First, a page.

Here’s a special treat for all music lovers – the only piece of contemporary classical music written about the 1916 Rising.
In Memoriam was composed by a friend of the Proclamation Signatories in the summer of 1916 and dedicated to the memory of Patrick Pearse.
Arnold Bax, the composer, was also Master of the King’s Music, knighted in 1937 and appointed Royal Laureate in 1941.
Sir Arnold Edward Trevor Bax (8 November 1883 – 3 October 1953) was born into a wealthy English family and was extremely gifted in music. While still a student at the Royal Academy of Music in London Bax became fascinated with Ireland and Celtic culture. Reading Yeats’s poems inspired him to visit Donegal where he found that “in a moment the Celt within me stood revealed”
“I worked very hard at the Irish language and steeped myself in its history and saga, folk-tale and fairy-lore. … Under this domination, my musical style became strengthened … I began to write Irishly, using figures and melodies of a definitely Celtic curve”. Bax in his memoirs, 1943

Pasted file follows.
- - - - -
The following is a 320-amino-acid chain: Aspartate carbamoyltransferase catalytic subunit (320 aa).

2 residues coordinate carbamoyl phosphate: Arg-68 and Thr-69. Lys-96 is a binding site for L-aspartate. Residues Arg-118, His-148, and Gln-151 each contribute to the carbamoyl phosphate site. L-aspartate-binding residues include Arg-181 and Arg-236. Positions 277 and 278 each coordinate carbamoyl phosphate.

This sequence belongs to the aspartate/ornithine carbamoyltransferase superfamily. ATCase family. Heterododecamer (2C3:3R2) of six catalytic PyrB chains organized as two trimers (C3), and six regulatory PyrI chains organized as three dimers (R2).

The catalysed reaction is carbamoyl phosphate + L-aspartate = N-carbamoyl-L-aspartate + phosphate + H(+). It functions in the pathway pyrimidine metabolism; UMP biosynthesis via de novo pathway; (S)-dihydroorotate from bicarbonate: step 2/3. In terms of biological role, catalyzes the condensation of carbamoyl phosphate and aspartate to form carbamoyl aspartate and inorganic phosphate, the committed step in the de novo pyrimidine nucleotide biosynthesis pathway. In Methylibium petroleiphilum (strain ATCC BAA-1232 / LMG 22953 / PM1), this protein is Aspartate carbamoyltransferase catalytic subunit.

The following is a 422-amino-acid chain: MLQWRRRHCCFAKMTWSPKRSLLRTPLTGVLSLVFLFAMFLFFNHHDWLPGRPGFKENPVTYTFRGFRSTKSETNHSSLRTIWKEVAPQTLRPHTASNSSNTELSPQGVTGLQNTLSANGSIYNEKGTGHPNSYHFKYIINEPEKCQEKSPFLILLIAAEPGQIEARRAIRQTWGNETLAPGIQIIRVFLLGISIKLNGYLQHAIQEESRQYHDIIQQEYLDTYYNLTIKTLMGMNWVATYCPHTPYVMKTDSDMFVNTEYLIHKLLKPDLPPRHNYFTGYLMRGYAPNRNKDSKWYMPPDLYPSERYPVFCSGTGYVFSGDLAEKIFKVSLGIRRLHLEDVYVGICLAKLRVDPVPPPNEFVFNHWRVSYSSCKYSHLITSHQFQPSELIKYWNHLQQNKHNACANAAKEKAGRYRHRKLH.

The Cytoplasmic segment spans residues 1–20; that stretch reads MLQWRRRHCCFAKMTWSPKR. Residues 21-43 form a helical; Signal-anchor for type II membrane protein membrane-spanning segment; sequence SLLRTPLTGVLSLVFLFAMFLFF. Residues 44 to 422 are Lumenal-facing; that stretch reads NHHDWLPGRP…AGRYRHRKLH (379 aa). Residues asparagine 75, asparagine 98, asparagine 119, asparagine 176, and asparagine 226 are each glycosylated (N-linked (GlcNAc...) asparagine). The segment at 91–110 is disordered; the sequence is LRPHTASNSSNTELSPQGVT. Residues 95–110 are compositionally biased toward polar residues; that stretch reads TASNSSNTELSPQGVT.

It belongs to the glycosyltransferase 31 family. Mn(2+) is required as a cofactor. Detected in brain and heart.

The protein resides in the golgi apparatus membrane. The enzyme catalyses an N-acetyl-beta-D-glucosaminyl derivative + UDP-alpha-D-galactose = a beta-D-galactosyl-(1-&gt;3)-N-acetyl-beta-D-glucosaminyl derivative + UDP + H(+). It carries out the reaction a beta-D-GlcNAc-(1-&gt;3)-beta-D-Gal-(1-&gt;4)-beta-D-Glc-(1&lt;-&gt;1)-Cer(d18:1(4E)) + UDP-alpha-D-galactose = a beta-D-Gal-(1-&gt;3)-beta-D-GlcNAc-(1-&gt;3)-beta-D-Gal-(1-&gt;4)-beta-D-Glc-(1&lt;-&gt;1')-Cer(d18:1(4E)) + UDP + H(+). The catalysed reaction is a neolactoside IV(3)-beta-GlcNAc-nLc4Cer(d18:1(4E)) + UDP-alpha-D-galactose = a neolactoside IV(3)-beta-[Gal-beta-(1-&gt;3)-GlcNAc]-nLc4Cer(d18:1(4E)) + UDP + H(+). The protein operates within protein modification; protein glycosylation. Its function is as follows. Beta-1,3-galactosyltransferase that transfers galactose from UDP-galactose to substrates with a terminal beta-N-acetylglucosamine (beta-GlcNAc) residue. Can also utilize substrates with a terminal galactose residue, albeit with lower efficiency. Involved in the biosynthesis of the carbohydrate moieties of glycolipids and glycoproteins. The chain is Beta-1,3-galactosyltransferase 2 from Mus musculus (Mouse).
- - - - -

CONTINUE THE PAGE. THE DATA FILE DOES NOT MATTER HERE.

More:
He lived in Dublin from 1911-1913, where he made friends with George Russell (AE), Thomas MacDonagh and Patrick Pearse who thought Bax might have been “one of us”. Poems and stories that he wrote under a pseudonym were banned as they were considered Republican sedition.
Bax returned to London at the beginning of WWI and was utterly shocked and distressed when, two years later, he heard about the Easter Rising, Pearse’s part in it and the execution of his friends.
Throughout his life Bax was a regular visitor to Ireland, particularly Glencolumcille in Co Donegal and indeed died of heart failure while visiting Cork in October 1953. He is buried in St Finbarr’s Cemetery, Cork